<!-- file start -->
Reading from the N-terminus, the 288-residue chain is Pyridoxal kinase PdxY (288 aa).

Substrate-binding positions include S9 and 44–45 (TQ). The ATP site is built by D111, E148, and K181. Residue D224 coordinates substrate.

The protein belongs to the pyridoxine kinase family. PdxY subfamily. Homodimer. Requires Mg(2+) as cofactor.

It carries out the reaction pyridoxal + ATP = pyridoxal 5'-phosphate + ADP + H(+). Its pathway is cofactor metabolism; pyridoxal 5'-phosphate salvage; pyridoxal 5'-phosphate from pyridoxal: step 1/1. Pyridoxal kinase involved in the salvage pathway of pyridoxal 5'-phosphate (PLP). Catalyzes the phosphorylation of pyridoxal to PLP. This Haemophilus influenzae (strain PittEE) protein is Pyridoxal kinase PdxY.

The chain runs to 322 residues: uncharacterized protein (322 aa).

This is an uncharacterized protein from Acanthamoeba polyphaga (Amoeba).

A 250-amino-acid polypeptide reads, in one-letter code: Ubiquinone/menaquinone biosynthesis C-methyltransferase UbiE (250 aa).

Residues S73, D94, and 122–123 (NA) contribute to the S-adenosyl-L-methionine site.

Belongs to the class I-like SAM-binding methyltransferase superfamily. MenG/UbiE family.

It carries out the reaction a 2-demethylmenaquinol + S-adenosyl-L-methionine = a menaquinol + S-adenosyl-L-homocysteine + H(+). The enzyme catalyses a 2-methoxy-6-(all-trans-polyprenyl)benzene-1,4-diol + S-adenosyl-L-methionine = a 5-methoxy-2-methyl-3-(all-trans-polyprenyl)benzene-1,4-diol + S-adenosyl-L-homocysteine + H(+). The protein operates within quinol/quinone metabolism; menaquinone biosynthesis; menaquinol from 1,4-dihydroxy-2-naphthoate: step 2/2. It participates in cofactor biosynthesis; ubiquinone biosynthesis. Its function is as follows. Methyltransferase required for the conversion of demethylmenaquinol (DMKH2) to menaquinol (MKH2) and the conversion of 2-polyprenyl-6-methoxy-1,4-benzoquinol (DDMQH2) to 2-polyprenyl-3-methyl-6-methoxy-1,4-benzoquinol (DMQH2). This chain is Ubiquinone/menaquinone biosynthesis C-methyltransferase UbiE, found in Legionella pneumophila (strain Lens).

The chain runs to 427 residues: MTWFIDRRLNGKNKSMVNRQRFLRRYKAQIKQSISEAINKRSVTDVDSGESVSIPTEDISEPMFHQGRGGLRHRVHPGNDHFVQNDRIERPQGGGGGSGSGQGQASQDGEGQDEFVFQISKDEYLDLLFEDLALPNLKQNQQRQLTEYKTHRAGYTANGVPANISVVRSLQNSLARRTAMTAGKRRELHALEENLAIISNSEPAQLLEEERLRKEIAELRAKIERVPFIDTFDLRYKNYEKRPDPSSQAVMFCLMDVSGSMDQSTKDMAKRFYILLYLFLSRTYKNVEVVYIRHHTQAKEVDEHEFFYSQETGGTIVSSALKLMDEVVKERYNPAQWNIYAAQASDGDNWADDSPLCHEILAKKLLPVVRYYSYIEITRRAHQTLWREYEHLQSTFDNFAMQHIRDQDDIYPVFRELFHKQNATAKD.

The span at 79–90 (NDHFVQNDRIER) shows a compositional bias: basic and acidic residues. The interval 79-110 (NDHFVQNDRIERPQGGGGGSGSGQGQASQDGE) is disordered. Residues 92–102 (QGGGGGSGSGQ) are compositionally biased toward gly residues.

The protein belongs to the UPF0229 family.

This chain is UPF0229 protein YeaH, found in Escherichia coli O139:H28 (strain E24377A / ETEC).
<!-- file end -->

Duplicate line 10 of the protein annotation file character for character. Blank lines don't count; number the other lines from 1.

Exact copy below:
It carries out the reaction a 2-demethylmenaquinol + S-adenosyl-L-methionine = a menaquinol + S-adenosyl-L-homocysteine + H(+). The enzyme catalyses a 2-methoxy-6-(all-trans-polyprenyl)benzene-1,4-diol + S-adenosyl-L-methionine = a 5-methoxy-2-methyl-3-(all-trans-polyprenyl)benzene-1,4-diol + S-adenosyl-L-homocysteine + H(+). The protein operates within quinol/quinone metabolism; menaquinone biosynthesis; menaquinol from 1,4-dihydroxy-2-naphthoate: step 2/2. It participates in cofactor biosynthesis; ubiquinone biosynthesis. Its function is as follows. Methyltransferase required for the conversion of demethylmenaquinol (DMKH2) to menaquinol (MKH2) and the conversion of 2-polyprenyl-6-methoxy-1,4-benzoquinol (DDMQH2) to 2-polyprenyl-3-methyl-6-methoxy-1,4-benzoquinol (DMQH2). This chain is Ubiquinone/menaquinone biosynthesis C-methyltransferase UbiE, found in Legionella pneumophila (strain Lens).